The revolutionary PCC (Presidents Conference Committee) car was the traction industry’s answer to growing automobile and bus use and to replace fleets of older traditional cars around the country, continent, and later to Europe. Car 1001, which ran in Brooklyn, NY, was the first production PCC car and entered service in 1936. Restoration of 1001 to its late 1930’s appearance was completed in 2006.

Work cars

Trolleys don’t run themselves, and neither do trolley museums! Like expansive trolley systems back in the day, our museum volunteers rely on special equipment to keep all aspects of the museum’s line in order: track and ballast, overhead wires, lineside poles, signalling, and more. Clearing snow from the streets in which the trolleys ran was the traction company’s job, and several types of snow-fighting equipment were commonly seen during the trolley era. The museum’s collection includes several examples of work cars. You might see some of these cars on exhibit, or actually at work on the museum’s own railway.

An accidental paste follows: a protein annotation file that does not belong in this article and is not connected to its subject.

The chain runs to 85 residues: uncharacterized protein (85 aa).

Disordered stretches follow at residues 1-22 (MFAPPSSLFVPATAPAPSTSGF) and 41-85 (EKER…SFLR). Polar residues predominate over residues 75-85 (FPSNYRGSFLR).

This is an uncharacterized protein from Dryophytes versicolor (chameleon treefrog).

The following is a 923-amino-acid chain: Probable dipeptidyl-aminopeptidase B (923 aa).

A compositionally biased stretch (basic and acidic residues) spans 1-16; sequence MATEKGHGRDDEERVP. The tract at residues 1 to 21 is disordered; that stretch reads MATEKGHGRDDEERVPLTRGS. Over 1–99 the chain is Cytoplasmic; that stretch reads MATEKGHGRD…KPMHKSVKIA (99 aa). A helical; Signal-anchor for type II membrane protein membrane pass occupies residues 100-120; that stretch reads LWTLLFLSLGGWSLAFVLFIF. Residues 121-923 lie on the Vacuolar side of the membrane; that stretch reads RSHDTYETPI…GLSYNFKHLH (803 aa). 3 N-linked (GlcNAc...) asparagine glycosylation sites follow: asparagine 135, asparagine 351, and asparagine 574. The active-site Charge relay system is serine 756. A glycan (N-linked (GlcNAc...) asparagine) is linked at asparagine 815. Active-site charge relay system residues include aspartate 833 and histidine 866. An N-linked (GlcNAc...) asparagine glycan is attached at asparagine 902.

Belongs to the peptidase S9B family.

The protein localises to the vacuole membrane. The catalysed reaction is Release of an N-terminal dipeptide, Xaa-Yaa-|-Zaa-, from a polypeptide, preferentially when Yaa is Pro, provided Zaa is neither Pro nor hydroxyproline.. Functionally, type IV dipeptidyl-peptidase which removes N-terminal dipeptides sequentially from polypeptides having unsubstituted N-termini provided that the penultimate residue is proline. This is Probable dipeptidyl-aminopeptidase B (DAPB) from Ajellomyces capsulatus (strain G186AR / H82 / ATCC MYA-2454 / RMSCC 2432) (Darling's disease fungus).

Ottawa Electric Railways line car 25

An indispensable car on any historic electric railway is the line car. Line cars give workmen “rooftop” access to construct, adjust, and make repairs to the overhead wires. The platform can be raised to twice the height of the car and can be pivoted out to either side to work on an adjacent track. The platform is also insulated, meaning repairs can go on even while the trolley wire is fully energized (600v DC!). Our line car was built in 1923 by the Ottawa Car Company and operated on the Ottawa Electric Railways in Ontario, Canada. It can regularly be found in-service on the Branford Electric Railway as our volunteers maintain our own trolley wire.

Montreal Tramways plow 3152

We have several snowplows in our collection.  Most frequently used to plow the line during the winter months is Montreal plow 3152.  Built in 1925 as a work flat car, it was rebuilt by Montreal in 1944, adding the plow apparatus and a center cab.  The car was sold in 1957 to the Cornwall Street Ry. Light & Power, one of the last traction lines in Canada, to continue to plow snow in this eastern Ontario town.  When Cornwall Street Ry. shut down in 1972, 3152 came to us, and it continues to be a valuable utility piece over 40 years later.

Toronto Transit Commission sweeper S-36

Snow sweepers were more effective than plows in moderate snow, because they avoided packing down ice into the track.  Large spinning brooms would whisk the snow clear of the rails and flanges.  S-36 worked in both New York and Boston before closing its career on the snowy streets of Toronto.

Montreal Tramways crane W-3